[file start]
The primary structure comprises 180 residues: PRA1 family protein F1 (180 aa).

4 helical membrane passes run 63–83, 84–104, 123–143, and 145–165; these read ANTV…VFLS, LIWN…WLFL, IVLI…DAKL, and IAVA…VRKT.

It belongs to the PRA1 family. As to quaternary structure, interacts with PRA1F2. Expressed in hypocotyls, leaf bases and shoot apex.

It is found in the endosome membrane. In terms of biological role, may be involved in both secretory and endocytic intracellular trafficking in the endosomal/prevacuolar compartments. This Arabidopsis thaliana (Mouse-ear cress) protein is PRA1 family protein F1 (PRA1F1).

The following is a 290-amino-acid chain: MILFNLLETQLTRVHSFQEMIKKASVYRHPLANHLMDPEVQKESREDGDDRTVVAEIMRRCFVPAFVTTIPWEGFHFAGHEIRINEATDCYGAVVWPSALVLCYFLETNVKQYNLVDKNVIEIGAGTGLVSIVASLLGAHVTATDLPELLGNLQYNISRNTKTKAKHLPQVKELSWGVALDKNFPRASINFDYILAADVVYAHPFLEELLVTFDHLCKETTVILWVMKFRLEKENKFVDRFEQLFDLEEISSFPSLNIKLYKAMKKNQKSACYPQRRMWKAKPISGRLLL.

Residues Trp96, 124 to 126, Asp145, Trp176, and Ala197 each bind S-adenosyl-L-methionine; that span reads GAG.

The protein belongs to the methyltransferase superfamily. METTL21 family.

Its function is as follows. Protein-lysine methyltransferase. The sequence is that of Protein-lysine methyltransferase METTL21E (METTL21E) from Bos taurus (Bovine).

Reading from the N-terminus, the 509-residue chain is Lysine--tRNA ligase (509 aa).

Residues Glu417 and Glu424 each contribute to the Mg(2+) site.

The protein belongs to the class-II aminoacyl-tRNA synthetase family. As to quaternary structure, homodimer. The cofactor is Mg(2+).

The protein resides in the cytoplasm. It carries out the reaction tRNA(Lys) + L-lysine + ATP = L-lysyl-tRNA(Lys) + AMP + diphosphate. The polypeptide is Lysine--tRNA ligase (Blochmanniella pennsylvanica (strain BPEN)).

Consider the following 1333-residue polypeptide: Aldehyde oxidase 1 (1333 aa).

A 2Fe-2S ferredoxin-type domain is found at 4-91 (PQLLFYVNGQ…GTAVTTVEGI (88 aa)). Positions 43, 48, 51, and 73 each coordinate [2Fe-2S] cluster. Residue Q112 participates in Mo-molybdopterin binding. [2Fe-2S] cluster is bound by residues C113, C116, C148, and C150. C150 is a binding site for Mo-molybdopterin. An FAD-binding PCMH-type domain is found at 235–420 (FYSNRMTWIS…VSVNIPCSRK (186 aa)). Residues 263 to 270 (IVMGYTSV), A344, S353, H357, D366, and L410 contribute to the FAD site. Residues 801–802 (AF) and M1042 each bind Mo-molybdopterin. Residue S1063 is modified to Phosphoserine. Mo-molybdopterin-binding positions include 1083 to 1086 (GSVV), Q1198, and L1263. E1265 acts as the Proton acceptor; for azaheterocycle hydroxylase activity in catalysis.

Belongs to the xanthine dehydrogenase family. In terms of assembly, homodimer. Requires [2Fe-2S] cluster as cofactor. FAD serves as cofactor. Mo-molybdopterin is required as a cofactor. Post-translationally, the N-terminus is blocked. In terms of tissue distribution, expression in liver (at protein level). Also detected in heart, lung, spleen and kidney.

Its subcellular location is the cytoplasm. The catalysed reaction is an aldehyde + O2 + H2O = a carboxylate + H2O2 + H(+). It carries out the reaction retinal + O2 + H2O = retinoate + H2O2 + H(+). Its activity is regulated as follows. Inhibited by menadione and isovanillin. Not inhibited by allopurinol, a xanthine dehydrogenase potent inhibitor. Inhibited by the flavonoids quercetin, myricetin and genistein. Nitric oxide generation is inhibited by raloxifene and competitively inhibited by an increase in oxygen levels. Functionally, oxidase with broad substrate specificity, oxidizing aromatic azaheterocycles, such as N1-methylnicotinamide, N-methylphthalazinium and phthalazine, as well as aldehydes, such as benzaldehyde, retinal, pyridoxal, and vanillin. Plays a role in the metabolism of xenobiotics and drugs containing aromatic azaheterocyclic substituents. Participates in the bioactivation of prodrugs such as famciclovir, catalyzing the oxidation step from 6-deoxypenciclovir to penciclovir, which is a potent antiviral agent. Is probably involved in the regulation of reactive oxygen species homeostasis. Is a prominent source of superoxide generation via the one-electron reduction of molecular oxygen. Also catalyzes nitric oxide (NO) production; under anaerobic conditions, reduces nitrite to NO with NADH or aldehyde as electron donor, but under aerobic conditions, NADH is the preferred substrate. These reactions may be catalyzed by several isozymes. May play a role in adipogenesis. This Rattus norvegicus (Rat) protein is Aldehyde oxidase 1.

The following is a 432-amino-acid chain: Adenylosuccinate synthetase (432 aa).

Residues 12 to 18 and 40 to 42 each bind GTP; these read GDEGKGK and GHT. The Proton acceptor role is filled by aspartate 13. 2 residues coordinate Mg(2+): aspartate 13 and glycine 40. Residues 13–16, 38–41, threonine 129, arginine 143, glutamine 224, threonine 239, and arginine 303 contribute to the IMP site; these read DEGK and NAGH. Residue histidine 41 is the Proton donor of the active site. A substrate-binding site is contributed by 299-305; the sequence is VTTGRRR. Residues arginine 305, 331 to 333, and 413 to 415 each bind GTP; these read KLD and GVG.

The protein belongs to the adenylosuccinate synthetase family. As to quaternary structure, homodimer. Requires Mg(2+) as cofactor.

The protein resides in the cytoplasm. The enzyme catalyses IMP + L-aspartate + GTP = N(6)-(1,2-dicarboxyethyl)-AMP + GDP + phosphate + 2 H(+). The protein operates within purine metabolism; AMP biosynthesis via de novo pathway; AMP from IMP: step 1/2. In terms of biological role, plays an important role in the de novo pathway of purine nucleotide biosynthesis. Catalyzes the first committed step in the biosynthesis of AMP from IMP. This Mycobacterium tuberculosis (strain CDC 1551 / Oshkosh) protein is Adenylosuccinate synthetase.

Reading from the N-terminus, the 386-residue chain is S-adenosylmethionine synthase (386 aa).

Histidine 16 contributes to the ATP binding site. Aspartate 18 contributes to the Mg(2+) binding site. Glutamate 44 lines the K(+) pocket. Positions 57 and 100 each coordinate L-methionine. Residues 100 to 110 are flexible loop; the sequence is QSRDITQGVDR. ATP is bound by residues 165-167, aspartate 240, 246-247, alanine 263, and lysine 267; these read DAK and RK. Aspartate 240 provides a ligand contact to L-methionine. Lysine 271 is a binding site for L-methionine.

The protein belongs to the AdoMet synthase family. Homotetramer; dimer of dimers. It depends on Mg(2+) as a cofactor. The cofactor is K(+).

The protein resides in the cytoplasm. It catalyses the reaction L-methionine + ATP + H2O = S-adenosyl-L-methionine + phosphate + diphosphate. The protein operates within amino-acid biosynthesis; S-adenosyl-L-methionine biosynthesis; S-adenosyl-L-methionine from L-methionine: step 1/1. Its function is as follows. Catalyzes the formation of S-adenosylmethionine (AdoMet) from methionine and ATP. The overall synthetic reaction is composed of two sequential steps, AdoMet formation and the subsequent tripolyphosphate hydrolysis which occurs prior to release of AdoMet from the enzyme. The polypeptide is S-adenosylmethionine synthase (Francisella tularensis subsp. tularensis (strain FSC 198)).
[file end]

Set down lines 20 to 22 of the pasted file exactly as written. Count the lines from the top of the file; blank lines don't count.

The protein resides in the cytoplasm. The enzyme catalyses IMP + L-aspartate + GTP = N(6)-(1,2-dicarboxyethyl)-AMP + GDP + phosphate + 2 H(+). The protein operates within purine metabolism; AMP biosynthesis via de novo pathway; AMP from IMP: step 1/2. In terms of biological role, plays an important role in the de novo pathway of purine nucleotide biosynthesis. Catalyzes the first committed step in the biosynthesis of AMP from IMP. This Mycobacterium tuberculosis (strain CDC 1551 / Oshkosh) protein is Adenylosuccinate synthetase.

Reading from the N-terminus, the 386-residue chain is S-adenosylmethionine synthase (386 aa).

Histidine 16 contributes to the ATP binding site. Aspartate 18 contributes to the Mg(2+) binding site. Glutamate 44 lines the K(+) pocket. Positions 57 and 100 each coordinate L-methionine. Residues 100 to 110 are flexible loop; the sequence is QSRDITQGVDR. ATP is bound by residues 165-167, aspartate 240, 246-247, alanine 263, and lysine 267; these read DAK and RK. Aspartate 240 provides a ligand contact to L-methionine. Lysine 271 is a binding site for L-methionine.